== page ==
Cormac Breatnach, Daire Bracken & Martin Tourish | The Whistle Blower

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The Whistle Blower

by Cormac Breatnach, Daire Bracken & Martin Tourish

This Album is a musical exploration spanning a period of 17 years in an attempt to deal creatively with a family trauma involving one of Ireland's best well known Miscarriages of Justices
Genre: World: World Traditions
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  Song Share Time Download
clip
1. On Board the Cork and Dublin Travelling Post Office While Justice Sleeps
Cormac Breatnach, Daire Bracken & Martin Tourish
5:32 album only
clip
2. Lost Whistle
Cormac Breatnach, Daire Bracken & Martin Tourish
3:21 album only
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3. See No Evil, Hear No Evil, Speak No Evil
Cormac Breatnach, Daire Bracken & Martin Tourish
3:31 album only
clip
4. Amhrán na Mná
Cormac Breatnach, Daire Bracken & Martin Tourish
5:46 album only
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5. Faoi Bhláth
Cormac Breatnach, Daire Bracken & Martin Tourish
3:37 album only
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6. The Beginning and the End: Aftermath
Cormac Breatnach, Daire Bracken & Martin Tourish
4:45 album only
Downloads are available as MP3-320 files.

ABOUT THIS ALBUM


Album Notes
"A fascinating and disturbing Album....The Whistle Blower is a cautionary tale for our times, a reminder of the effect of even a relatively small injustice on the lives of so many people, a compelling collection of music with a powerful message"

(Alex Monaghan Irish Music Magazine November 2018)

ALBUM NOTES BY CORMAC BREATNACH

Track 1 - On Board The Cork and Dublin Travelling Post Office Train While Justice Sleeps [5:32]
Dedicated to my brother Osgur, who was 25 years old in 1976

The Cork and Dublin Travelling Post Office Train (C&DTPO) was robbed by the IRA outside Hazelhatch, near Sallins, Co. Kildare in the early hours of Wednesday, the 31st March, 1976. The image of this train has haunted me, serving as a metaphor for my personal and musical journey through my teenage years and into adulthood.
During the first Trial in the non-jury Special Criminal Court, one of the Judges kept falling asleep. This was brought to the attention of three courts, including The Supreme Court, which ruled that the judge in question was able to carry out his duties. However, he died four weeks later from a heart complaint, resulting in a second trial.

Track 2 - Lost Whistle [3:21]
Dedicated to my father Deasún, who introduced me to music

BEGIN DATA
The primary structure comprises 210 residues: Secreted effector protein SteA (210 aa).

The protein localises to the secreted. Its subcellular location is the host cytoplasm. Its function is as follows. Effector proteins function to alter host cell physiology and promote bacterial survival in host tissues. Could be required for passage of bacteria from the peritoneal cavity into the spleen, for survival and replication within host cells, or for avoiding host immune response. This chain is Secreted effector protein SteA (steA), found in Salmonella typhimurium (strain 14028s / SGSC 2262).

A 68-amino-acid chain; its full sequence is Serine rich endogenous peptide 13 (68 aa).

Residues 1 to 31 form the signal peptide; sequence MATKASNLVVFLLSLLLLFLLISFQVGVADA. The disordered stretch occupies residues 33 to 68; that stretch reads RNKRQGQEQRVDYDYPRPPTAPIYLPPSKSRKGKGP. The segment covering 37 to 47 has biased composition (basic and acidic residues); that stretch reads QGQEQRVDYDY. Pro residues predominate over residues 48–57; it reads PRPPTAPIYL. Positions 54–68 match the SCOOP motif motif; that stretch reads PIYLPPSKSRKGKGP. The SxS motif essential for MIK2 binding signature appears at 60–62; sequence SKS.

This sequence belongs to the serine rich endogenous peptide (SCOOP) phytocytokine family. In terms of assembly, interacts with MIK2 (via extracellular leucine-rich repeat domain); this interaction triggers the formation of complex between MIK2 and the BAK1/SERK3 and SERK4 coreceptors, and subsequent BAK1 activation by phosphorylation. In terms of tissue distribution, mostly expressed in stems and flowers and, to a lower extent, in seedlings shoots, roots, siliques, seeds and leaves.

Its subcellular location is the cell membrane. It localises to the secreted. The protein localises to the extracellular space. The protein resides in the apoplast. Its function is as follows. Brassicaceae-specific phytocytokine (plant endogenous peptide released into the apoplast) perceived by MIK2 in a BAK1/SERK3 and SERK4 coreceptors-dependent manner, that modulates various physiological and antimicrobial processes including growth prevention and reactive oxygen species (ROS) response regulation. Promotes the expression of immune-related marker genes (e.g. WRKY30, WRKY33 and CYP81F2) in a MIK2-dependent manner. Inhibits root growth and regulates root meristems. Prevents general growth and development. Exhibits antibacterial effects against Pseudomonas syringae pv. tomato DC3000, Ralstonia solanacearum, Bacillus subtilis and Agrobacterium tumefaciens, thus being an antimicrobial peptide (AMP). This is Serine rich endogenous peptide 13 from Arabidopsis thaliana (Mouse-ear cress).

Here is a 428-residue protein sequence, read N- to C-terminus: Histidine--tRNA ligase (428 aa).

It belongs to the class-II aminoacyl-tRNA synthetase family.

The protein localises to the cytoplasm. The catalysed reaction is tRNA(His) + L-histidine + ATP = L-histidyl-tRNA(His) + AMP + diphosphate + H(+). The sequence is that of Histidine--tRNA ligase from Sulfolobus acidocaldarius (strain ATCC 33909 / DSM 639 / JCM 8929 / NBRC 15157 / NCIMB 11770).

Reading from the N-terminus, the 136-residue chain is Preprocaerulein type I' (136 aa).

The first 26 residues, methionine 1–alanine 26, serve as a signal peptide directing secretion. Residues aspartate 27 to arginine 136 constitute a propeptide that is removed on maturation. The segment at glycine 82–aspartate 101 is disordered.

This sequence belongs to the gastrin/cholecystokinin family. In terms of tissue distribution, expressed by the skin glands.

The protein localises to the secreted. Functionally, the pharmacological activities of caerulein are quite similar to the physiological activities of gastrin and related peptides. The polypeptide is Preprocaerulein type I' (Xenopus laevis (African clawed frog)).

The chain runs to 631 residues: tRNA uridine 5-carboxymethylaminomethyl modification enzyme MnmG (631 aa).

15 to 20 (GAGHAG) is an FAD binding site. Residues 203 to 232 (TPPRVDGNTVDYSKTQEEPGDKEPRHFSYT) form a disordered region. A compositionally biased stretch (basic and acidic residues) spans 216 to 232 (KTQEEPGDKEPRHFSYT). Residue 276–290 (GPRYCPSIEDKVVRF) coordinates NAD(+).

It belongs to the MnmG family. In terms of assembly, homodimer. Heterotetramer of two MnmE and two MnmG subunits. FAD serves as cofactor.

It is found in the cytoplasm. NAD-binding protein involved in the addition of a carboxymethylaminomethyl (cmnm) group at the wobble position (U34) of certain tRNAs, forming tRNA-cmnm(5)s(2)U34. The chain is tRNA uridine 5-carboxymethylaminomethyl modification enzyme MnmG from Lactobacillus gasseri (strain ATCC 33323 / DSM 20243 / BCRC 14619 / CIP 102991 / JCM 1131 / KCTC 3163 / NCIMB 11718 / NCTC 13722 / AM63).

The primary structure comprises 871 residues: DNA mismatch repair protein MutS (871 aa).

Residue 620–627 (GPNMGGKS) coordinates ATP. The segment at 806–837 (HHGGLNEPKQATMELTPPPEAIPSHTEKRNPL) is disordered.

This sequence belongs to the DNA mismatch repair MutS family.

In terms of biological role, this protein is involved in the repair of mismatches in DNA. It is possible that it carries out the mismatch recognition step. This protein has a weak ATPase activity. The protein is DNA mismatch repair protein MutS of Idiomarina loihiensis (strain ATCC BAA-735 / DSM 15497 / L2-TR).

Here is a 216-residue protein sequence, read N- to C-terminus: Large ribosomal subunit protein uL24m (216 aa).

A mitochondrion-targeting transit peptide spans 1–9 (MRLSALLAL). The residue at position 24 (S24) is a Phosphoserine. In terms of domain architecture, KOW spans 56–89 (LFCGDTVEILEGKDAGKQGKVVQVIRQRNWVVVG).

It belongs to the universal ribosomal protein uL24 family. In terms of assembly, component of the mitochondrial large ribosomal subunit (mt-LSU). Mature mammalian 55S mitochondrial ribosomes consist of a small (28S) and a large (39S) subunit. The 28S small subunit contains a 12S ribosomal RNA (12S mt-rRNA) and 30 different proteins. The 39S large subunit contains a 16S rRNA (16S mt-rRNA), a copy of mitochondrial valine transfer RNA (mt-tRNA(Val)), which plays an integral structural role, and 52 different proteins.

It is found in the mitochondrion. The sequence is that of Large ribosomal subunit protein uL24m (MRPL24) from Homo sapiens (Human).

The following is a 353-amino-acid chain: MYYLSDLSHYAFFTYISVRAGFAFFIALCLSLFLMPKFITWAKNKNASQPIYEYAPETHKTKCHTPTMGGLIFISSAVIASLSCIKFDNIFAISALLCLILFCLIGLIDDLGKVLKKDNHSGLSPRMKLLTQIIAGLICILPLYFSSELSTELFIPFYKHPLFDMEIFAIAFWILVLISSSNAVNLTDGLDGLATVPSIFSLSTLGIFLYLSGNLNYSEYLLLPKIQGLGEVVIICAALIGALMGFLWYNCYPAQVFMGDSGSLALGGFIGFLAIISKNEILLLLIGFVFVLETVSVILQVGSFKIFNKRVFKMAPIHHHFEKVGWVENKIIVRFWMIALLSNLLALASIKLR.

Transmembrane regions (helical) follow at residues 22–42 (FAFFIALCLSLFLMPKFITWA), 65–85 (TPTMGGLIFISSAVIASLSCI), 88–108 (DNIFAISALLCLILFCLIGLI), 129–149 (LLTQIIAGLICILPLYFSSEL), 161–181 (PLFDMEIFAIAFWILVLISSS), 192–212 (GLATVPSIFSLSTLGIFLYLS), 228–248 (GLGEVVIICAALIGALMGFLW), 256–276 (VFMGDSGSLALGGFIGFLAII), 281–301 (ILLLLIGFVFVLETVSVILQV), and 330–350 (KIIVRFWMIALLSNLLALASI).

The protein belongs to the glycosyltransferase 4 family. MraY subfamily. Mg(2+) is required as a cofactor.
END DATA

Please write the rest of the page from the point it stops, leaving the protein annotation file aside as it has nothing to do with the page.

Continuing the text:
The title is a metaphor for lost innocence. As I became taciturn, one means of expression was lost, but another flourished. I found solace in music, which helped me communicate through another medium.

Track 3: See No Evil, Hear No Evil, Speak No Evil [3:31]
Dedicated to my brothers Diarmuid and Oisin, who lived abroad, while Caoilte led the family campaign in Ireland to release Osgur, Brian and later, Nicky

In this miscarriage of justice, the Government, including the Judiciary, turned a blind eye to serious allegations of brutality and evidential flaws in the Sallins Case, while the Gardaí colluded to deny any wrongdoing.

Tracks 4 & 5: Amhrán Na Mná Faoi Bhláth
Track 4: Amhrán Na Mná [5:41]
Dedicated to the women in my family

Inspired by the 1980s poem from the late Liam Ó Muirthile, ‘Amhrán Na Mná Faoi Bhláth’ (The Song of the Flourishing Woman), these combined tracks are divided into two separate but linked melodies.

The first, ‘Amhrán na Mná’ (The Woman’s Song) is a contemplative air where I reflect on the resilience of the women in my family. My mother Lucí, my sister Lucilita and sisters-in-law, Anne-Marie, Irene, Petra and Ria all tried to maintain a sense of normality in the home while at the same time contributing to the ongoing, public campaign to release the accused.

And

Track 5: Faoi Bhláth [3:37]
‘Faoi Bhláth’ (Flourishing) is an upbeat and defiant melody signifying how inner strength and resilience can overcome adversity.

Track 6: The Beginning And The End: Aftermath [4:42]
Dedicated to my wife, Ger.

This melody symbolises wisdom and maturity, with, perhaps, an acceptance that there may never be a satisfactory resolution to this saga.

And finally……
I wish to also acknowledge the journalists who in the face of censorship and contempt of court never feared to break a story in the pursuit of truth, and to those lawyers who showed no fear in the pursuit of their clients’ interests.
In memoriam of barrister Aidan Browne, journalist Derek Dunne and solicitor Vincent Crowley.




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